Despite what a clear warning sign this was, I trudged joylessly through the rest of the game, and found an almost Alien 3 level of contempt for both its characters and its audience. The entire cast, including returning characters, are shrill, bitter assholes who exist only to be mean to one another, and then die in increasingly pointless and cruel ways. The environments are all interchangeable, with most of them feeling strangely out of place in a Dead Space title. The lore takes some actually pretty interesting turns, but it’s hard to decipher what impact the events of the game are actually having on the universe thanks to everyone’s muddled motivations. 

I could go on, but it would just be punching down. It’s not Dead Space 3’s fault it totally sucks! It’s the fault of the decision-makers at EA, who gave their weird little scary space series one last chance to…I don’t know, somehow appeal to fans of both Mass Effect, Gears of War, and Dead Island all at once, by turning it into a muddled hodgepodge of cliches from big action games in the 2010s. 

Maybe…maybe it’s better this way, Isaac. Thanks for two good games.

So while I did not have fun playing it, I also can’t really get mad at the game itself, or at the actual developers involved with its creation, who did the best they could with the mess they were instructed to make. And, in a joyless way, it did add to the weird “seventh generation game console time capsule” vibe the entire series carries, as Dead Space 3 is just as much of a game from 2013, as the first two were very much games from 2008 and 2011. It’s a period of time that I hold dear to my heart thanks to my employment at GameStop lasting from just before the launch of the 360 to just after the launch of the Wii U, and it was probably the era in which I was the most excited about video games I’d ever been, or at least since I was a kid.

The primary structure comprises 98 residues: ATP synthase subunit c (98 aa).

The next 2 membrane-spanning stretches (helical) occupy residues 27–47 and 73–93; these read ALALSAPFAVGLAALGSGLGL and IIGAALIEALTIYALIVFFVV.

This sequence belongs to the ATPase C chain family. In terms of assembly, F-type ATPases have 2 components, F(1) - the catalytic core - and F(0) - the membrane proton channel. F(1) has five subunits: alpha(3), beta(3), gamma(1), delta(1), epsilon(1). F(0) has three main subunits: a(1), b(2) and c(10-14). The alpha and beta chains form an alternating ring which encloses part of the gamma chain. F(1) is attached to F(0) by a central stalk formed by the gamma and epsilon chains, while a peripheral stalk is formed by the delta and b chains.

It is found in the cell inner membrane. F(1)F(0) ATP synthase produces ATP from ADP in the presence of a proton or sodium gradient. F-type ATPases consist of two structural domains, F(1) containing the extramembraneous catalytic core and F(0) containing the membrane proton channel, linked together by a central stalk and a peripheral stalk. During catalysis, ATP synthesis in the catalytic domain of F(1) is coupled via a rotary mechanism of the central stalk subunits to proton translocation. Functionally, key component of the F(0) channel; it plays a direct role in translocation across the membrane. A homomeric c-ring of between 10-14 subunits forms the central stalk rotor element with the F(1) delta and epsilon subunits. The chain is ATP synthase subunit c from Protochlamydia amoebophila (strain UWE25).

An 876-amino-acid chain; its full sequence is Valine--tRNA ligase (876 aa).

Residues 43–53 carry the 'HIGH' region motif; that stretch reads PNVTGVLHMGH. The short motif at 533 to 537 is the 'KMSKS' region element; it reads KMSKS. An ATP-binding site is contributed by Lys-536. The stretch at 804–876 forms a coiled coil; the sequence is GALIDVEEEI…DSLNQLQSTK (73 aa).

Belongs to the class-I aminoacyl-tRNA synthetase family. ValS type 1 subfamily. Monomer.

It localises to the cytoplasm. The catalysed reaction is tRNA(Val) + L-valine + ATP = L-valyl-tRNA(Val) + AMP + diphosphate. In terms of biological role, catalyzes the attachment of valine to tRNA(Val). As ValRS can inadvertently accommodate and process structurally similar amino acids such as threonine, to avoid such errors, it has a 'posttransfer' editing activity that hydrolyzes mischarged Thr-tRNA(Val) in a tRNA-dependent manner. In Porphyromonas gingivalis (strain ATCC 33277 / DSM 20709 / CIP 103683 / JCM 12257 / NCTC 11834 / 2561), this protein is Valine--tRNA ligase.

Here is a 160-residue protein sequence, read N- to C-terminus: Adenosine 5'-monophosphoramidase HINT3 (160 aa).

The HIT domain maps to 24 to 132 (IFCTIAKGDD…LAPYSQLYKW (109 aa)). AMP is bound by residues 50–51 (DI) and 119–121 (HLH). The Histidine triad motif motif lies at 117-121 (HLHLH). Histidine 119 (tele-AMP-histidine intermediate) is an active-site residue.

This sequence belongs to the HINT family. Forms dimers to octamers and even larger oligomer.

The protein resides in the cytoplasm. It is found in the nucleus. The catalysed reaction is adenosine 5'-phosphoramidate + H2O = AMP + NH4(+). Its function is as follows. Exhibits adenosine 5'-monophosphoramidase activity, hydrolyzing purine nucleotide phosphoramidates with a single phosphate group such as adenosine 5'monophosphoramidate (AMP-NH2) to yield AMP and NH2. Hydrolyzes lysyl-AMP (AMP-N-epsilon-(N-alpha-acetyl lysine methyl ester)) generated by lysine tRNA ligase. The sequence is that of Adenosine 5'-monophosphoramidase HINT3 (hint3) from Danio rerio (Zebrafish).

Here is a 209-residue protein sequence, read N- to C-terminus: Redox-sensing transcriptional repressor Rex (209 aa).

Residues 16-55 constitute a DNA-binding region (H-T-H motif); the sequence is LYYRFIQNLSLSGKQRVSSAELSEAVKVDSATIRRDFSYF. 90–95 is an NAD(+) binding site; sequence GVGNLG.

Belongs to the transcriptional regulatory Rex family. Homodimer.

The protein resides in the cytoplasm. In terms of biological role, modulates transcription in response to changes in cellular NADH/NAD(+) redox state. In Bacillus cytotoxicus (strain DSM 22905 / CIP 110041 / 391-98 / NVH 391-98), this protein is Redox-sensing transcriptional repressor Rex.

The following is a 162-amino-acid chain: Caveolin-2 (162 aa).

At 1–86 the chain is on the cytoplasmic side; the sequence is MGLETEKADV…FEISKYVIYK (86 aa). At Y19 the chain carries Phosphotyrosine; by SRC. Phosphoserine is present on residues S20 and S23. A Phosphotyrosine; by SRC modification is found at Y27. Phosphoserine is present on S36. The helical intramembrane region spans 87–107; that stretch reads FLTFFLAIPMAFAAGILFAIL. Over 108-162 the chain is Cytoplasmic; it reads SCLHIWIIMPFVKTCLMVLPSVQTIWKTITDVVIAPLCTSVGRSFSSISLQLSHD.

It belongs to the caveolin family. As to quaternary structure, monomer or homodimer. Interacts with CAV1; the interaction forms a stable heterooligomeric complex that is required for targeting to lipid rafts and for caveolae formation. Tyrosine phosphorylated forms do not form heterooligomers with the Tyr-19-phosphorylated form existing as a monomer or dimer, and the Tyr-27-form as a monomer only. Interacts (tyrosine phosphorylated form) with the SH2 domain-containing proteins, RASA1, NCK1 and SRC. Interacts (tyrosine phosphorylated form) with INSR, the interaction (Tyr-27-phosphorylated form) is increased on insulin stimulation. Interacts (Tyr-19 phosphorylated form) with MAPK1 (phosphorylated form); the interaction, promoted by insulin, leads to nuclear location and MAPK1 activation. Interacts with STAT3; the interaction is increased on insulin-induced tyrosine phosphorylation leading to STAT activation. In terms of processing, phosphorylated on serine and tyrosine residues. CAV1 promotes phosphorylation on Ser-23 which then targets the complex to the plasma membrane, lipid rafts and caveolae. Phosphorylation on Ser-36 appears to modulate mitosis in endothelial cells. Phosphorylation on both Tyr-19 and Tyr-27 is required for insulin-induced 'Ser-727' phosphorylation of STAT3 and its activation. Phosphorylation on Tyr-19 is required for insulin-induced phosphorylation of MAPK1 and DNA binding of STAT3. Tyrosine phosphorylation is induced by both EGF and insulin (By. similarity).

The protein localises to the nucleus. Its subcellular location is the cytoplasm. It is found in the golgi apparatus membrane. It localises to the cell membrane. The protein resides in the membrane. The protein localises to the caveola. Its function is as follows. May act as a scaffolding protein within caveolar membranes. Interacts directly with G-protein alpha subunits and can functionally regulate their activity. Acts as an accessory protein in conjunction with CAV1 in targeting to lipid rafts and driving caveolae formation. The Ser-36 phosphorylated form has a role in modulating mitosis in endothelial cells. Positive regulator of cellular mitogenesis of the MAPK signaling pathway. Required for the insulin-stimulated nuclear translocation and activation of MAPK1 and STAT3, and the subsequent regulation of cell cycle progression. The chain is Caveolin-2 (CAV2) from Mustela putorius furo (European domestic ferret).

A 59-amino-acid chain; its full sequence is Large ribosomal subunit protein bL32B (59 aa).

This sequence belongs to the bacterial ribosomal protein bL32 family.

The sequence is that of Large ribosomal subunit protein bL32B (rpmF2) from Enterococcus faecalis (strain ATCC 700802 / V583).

That’s a lot of words to say that the first two Dead Space games rule and you should deffo play them again when you get the chance. Go ahead and just make up your own version of 3, though, because you’ll be disappointed either way (even if the pre-DLC ending to 3 isn’t all bad).

Dead Space: 8.5/10 (original), 10/10 (remake)

Dead Space 2: 7/10

Dead Space 3: 3/10

My Pokemon Violet Vacation

Saturday, March 4th, 2023

I rolled credits on Pokemon Violet the other day, and I only cried a little bit.